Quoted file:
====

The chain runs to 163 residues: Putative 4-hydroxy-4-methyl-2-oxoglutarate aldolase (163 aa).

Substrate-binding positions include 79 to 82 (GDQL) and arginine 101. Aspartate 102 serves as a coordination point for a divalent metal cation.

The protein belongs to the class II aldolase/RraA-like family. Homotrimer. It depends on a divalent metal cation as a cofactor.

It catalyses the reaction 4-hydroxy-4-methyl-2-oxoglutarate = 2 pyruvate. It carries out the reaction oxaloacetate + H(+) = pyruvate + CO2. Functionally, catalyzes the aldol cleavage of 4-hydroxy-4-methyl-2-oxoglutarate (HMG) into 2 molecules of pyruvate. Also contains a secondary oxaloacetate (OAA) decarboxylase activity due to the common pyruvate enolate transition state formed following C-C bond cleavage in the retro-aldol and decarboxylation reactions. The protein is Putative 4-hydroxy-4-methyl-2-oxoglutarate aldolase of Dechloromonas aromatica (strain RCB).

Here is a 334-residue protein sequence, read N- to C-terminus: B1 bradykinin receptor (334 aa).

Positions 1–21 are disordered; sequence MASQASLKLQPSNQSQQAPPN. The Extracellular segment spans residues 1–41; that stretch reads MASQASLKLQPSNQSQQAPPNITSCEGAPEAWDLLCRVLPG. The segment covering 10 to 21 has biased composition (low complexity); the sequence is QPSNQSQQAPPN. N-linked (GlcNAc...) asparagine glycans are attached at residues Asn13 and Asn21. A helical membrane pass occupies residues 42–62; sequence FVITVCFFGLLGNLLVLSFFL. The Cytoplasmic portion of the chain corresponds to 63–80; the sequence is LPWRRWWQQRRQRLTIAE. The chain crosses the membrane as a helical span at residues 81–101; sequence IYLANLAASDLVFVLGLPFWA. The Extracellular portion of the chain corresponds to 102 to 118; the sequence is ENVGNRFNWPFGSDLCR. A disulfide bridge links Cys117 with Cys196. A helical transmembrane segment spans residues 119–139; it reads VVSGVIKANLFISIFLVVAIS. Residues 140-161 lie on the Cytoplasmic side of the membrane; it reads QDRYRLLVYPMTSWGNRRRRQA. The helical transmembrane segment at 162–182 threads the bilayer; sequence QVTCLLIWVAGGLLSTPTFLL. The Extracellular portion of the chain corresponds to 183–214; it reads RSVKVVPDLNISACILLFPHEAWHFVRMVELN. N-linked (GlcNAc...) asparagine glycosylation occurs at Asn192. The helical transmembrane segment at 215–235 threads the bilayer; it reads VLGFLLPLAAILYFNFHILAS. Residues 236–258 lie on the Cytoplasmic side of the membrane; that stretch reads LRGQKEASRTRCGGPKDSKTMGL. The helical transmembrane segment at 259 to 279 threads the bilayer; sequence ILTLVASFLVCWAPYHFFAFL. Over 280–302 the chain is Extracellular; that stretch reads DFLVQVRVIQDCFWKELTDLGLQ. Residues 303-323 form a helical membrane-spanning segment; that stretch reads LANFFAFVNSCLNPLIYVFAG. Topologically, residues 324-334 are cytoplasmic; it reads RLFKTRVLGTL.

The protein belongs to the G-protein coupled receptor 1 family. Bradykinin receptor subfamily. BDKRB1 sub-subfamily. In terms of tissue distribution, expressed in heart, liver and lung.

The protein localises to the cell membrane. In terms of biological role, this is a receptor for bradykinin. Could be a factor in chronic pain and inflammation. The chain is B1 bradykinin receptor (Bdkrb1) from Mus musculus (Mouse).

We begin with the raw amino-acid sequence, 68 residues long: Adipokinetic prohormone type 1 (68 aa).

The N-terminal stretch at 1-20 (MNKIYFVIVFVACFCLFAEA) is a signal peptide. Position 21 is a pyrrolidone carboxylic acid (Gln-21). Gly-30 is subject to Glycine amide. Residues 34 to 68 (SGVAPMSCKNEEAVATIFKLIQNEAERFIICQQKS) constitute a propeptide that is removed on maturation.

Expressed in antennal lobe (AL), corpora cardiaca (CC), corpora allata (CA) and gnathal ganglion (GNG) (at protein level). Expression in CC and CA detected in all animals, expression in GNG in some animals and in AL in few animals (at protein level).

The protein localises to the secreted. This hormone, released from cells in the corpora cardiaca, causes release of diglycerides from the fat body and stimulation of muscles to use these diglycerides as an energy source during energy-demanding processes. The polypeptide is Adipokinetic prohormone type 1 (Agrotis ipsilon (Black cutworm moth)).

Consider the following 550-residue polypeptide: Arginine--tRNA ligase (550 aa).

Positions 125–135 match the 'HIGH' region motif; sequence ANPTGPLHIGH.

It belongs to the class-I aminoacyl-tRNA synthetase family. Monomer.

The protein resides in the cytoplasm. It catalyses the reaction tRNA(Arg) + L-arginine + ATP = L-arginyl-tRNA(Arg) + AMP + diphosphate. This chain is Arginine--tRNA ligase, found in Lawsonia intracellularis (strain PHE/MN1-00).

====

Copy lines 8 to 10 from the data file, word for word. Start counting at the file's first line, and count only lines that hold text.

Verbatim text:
The protein localises to the cell membrane. In terms of biological role, this is a receptor for bradykinin. Could be a factor in chronic pain and inflammation. The chain is B1 bradykinin receptor (Bdkrb1) from Mus musculus (Mouse).

We begin with the raw amino-acid sequence, 68 residues long: Adipokinetic prohormone type 1 (68 aa).

The N-terminal stretch at 1-20 (MNKIYFVIVFVACFCLFAEA) is a signal peptide. Position 21 is a pyrrolidone carboxylic acid (Gln-21). Gly-30 is subject to Glycine amide. Residues 34 to 68 (SGVAPMSCKNEEAVATIFKLIQNEAERFIICQQKS) constitute a propeptide that is removed on maturation.